What Samsung and Special-K taught us about social capital this week

The week's social media lessons.

This week's do's and don'ts:

Tech giants, do follow Samsung's lead and reward cheeky requests from loyal customers with priceless one-of-a-kind freebies. It makes you look like merry pagan gods bestowing favour on mortal whims. Do also, however, work out a strategy for what to do once you’ve suggested that people can basically use crap pictures of animals as currency. Or fight to change the world economy to actually work along those lines. It would make business blogging much more entertaining, at least.

Speaking of meaningless currency: cereal magnates, don't do what Special-K did and say you’ll give people crisps for tweets, then belittle them by insisting on having review of copy on said tweets before handing over your sad little bags. In doing so you’re not using tweets as currency - you’re just bribing people to hollowly endorse you. With crisps. And while you’re at it, don’t forget that people can delete their tweets as soon as they’ve licked the salty dust from their fingers. Can’t do that with coins, can they?   

Free crisps: a mixed blessing? Photograph: Getty Images

By day, Fred Crawley is editor of Credit Today and Insolvency Today. By night, he reviews graphic novels for the New Statesman.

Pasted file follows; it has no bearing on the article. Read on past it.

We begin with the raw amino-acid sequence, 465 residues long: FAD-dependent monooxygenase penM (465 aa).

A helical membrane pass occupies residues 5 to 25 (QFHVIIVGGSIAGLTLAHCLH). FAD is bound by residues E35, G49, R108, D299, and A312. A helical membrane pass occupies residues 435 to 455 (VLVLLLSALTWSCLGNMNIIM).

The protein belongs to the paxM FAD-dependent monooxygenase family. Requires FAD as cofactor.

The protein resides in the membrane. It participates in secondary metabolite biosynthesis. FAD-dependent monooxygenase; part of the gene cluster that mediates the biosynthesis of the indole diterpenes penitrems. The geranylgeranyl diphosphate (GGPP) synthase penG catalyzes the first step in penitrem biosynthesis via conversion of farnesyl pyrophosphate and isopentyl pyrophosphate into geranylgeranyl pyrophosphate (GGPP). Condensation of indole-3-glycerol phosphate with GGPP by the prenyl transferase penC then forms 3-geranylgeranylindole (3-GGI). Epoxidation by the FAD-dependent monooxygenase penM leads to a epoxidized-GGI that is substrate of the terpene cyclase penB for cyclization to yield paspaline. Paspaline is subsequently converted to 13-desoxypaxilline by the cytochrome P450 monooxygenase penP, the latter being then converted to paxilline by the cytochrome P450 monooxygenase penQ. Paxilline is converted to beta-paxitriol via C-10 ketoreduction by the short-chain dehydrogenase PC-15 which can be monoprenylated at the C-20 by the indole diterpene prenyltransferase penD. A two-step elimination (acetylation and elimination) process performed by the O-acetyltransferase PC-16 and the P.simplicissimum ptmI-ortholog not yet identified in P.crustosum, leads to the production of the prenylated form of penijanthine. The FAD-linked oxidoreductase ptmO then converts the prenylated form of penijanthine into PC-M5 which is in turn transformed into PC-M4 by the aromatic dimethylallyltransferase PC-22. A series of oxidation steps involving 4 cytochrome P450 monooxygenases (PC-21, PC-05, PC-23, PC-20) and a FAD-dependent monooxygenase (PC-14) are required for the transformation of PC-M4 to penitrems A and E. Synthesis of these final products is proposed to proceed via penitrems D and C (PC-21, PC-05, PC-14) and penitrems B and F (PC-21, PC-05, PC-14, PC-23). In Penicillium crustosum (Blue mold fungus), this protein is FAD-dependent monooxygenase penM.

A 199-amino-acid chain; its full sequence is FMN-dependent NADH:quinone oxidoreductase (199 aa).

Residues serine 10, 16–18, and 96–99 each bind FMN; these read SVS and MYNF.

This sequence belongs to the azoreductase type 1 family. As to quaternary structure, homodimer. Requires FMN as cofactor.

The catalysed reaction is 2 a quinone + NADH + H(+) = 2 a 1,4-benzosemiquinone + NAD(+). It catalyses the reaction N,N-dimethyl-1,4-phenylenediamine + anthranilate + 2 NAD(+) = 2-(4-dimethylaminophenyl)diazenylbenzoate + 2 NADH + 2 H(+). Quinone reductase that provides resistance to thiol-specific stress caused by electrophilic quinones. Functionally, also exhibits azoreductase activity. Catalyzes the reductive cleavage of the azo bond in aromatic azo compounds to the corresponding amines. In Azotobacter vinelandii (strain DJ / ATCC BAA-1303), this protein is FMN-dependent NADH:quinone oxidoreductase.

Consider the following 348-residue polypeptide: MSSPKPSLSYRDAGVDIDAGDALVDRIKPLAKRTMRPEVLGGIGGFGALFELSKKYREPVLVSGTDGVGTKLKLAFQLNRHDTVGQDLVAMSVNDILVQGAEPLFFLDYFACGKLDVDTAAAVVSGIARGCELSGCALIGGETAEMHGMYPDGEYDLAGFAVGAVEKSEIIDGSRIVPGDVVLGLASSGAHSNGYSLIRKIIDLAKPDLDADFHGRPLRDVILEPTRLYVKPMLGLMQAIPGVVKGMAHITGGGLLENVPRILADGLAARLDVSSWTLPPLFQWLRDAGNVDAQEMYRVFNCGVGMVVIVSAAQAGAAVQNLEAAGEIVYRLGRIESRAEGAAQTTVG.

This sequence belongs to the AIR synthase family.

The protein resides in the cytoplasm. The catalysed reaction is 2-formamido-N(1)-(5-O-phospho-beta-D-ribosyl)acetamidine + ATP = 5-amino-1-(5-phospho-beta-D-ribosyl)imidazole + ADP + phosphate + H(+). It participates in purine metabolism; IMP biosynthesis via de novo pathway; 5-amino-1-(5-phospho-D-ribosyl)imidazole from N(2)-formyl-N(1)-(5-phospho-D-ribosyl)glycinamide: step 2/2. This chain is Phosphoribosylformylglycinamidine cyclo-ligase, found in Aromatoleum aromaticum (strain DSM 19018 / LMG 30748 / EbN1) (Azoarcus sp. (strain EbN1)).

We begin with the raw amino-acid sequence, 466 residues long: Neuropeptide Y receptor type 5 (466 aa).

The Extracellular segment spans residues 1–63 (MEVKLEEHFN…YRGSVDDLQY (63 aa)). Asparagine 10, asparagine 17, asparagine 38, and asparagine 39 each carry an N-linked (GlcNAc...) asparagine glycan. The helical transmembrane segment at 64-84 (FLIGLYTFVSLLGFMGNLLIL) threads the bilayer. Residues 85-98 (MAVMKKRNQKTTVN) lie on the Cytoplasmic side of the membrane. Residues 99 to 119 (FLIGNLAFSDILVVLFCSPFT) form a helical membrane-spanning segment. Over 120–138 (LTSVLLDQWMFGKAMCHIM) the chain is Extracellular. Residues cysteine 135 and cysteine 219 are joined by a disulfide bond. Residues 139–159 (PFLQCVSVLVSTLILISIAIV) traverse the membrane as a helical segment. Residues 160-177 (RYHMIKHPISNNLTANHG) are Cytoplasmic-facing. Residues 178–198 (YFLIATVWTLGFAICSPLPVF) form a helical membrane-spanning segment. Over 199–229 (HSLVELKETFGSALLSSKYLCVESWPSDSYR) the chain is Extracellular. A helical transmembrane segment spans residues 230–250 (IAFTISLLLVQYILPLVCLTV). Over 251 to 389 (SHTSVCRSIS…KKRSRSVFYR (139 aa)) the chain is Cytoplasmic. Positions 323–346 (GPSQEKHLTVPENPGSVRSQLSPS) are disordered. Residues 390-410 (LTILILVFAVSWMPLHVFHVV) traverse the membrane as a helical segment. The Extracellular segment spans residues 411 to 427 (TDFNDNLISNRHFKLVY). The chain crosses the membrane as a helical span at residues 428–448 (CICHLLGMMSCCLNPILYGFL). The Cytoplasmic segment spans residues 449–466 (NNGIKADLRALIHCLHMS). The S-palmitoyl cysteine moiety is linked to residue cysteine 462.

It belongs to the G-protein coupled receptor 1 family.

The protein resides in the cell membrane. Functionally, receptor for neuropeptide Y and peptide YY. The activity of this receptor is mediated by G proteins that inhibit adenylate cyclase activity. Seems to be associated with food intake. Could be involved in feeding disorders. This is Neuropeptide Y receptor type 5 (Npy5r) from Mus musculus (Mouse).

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What did Jeremy Corbyn really say about Bin Laden?

He's been critiqued for calling Bin Laden's death a "tragedy". But what did Jeremy Corbyn really say?

Jeremy Corbyn is under fire for describing Bin Laden’s death as a “tragedy” in the Sun, but what did the Labour leadership frontrunner really say?

In remarks made to Press TV, the state-backed Iranian broadcaster, the Islington North MP said:

“This was an assassination attempt, and is yet another tragedy, upon a tragedy, upon a tragedy. The World Trade Center was a tragedy, the attack on Afghanistan was a tragedy, the war in Iraq was a tragedy. Tens of thousands of people have died.”

He also added that it was his preference that Osama Bin Laden be put on trial, a view shared by, among other people, Barack Obama and Boris Johnson.

Although Andy Burnham, one of Corbyn’s rivals for the leadership, will later today claim that “there is everything to play for” in the contest, with “tens of thousands still to vote”, the row is unlikely to harm Corbyn’s chances of becoming Labour leader. 

Stephen Bush is editor of the Staggers, the New Statesman’s political blog.